Relevant categories: Bronzes,Fountains and Garden
(Above photo - Italian Bronze Nude Female Harp Player Classical Art )
Bronze is a popular material for making sculptures, especially those intended to withstand the ravages of outdoor weather. A typical bronze sculpture is a 3D piece of art produced by casting molten bronze in a mould. The artist then leaves the bronze to solidify to form the sculpture.
By definition, bronze is a metal composed of 88 per cent copper and 12 per cent tin. The two metals are heated together before being allowed to cool. Bronzes from the past might have had a different copper-to-tin ratio or even been made from brass, a copper-zinc alloy.
(Above photo - Anatomical Study Flayed Male Bronze Statue after Houdon L corche Casting )
Sculptors prefer bronze because it is a hard, malleable metal that doesn't break easily. It is easy to cast and produces greater detail and consistency when it cools down. During solidification, bronze expands slightly, making it possible to capture every detail in the mould.
Besides, it is possible to reuse the mould, depending on how it's made. Therefore, it's possible to reproduce bronze sculptures.
Finally, artists love bronze because of its rich colouring. When exposed to the elements, it develops a protective patina over time. That's why older bronze pieces look intense.
(Above photo - Bronze Stags Signed Moigniez Pair Stag Moose Elk Statues )
The primary method of making bronze sculptures is casting in a mould. Bronze moulds could be produced in a foundry before being used to launch a sculpture. The sculptures are primarily created using lost-wax casting or investment casting. It uses wax moulds, which ensure the transfer of fine details to the statue.
Early forms of lost-wax casting involved a model in wax and creating a mould around it. The wax then melted and poured into the mould to create a hunk of bronze. Given the bronze sets, it can be challenging to use this method to make large pieces.
Therefore, the best way to make more giant bronze sculptures is using the hollow lost-wax casting method. It may involve a clay model coated in wax and put in a mould. Thus, the original clay model gets lost in the process. A sculptor may also use a method that preserves the original clay model. Whichever method one picks, it is possible to make a sculpture in pieces or whole.
Large bronze sculptures require the artist to make separate parts before bringing them together. It may also involve creating more miniature figurines and slowly scaling them up until they end up with a life-size bronze sculpture.
(Above photo - Art Deco Bronze Snaker Charmer Statue by Colinet )
Once a sculpture is ready, it must be finished. A sculptor must have the surface chased to make it smooth. Any imperfections, including air bubbles and filled up. After that, the sculptor patinates or applies varnish to the bronze. Alternatively, the sculptor could use a mixture of acid and wax for a rich hue.
Patination is essential because it helps the sculptor choose the bronze's colour. Applying patina to specific elements or details of the sculpture helps emphasize fine details. Alternatively, a bronze sculpture should get silvered or gilded. It all depends on what the sculptor wishes to achieve.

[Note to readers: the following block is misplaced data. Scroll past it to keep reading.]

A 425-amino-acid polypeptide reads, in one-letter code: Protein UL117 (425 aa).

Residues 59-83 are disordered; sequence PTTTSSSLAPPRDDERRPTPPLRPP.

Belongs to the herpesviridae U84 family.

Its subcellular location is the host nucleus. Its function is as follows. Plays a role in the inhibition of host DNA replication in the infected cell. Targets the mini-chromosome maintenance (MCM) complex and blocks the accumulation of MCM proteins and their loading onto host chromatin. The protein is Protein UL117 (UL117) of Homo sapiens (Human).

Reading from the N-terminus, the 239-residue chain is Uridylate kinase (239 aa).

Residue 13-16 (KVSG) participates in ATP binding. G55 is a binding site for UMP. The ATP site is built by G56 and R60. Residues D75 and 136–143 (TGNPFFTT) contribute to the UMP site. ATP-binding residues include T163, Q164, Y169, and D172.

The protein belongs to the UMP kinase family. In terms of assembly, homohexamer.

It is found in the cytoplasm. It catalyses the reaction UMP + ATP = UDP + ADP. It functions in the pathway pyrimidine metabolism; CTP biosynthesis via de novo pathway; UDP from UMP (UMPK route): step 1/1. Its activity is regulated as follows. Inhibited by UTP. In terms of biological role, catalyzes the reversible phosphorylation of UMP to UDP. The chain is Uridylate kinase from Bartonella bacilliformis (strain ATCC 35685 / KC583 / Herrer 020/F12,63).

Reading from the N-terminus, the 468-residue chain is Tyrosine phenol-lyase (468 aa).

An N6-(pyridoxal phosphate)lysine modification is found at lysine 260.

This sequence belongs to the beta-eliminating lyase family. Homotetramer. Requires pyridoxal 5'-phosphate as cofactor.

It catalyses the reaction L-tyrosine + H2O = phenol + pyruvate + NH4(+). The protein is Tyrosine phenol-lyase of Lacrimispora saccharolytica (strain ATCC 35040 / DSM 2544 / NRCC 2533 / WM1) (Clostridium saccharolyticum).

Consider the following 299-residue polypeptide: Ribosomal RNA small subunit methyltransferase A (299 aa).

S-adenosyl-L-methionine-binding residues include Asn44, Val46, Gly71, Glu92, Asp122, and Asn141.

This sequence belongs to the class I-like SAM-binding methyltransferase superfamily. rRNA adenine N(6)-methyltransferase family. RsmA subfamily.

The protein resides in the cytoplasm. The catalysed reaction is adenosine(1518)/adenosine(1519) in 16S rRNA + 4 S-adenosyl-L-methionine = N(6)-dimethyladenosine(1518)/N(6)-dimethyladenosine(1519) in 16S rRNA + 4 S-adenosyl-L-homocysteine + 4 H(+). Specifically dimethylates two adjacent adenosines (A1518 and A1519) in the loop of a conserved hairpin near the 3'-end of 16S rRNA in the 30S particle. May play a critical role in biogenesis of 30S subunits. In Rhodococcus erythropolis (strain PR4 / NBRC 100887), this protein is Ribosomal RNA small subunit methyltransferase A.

You can buy bronze sculptures from our shop. Reach out to us!
Art Deco Bronzes - Buying Guide From Canonbury Antiques
Art Deco Figurines - A Guide From Canonbury Antiques
Bronze Lions - Buying Guide From Canonbury Antiques UK
Demetre Chiparus Art Deco Bronzes - Perfect For The Roaring Twenties from Canonbury Antiques
Lifesize Bronze Animal Guide from Canonbury Antiques
Large Bronze Fountains - Guide From Canonbury Antiques
Large Architectural Garden Fountains From Canonbury Antiques
Art Deco Bronze Cat Panther Le...
Bronze Shiva Statue Hindu God ...
Indian Brave Bronze Statue Fre...
Bronze Polo Player Horse Jocke...
Georgian furniture, named after the era when it flourished, embodies an exceptional blend of sophistication, craftsmanship, and timeless elegance. Spanning from the early 18th century to the early 19th century, the Georgian period witnessed the rise of remarkable furniture design, characterized by its attention to detail, balanced proportions, and harmonious aesthetics. In this article, we will explore the captivating world of Georgian furniture, delving into its characteristics, influential designers, and enduring appeal.
When it comes to home decor and interior design, finding the perfect furniture pieces can elevate the ambiance of any room. One such exquisite item that combines functionality with sophistication is the chiffonier. This charming furniture piece has a rich history and continues to add a touch of elegance to contemporary interiors. In this article, we will explore the origins, features, and versatile uses of the chiffonier, shedding light on its timeless appeal.
Art Deco, a prominent design style that emerged in the early 20th century, continues to captivate enthusiasts with its timeless allure. While often associated with architectural marvels and intricate jewelry, the Art Deco movement also left an indelible mark on furniture design. In recent years, a fascinating trend has emerged within the realm of Art Deco furniture: the advent of cloud-inspired pieces. Combining the elegance of the Art Deco aesthetic with innovative craftsmanship, art deco cloud furniture has become a sought-after choice for those seeking a blend of sophistication and whimsy in their interior spaces. In this article, we will delve into the world of art deco cloud furniture, exploring its characteristics, influence, and the designers who have propelled this unique trend.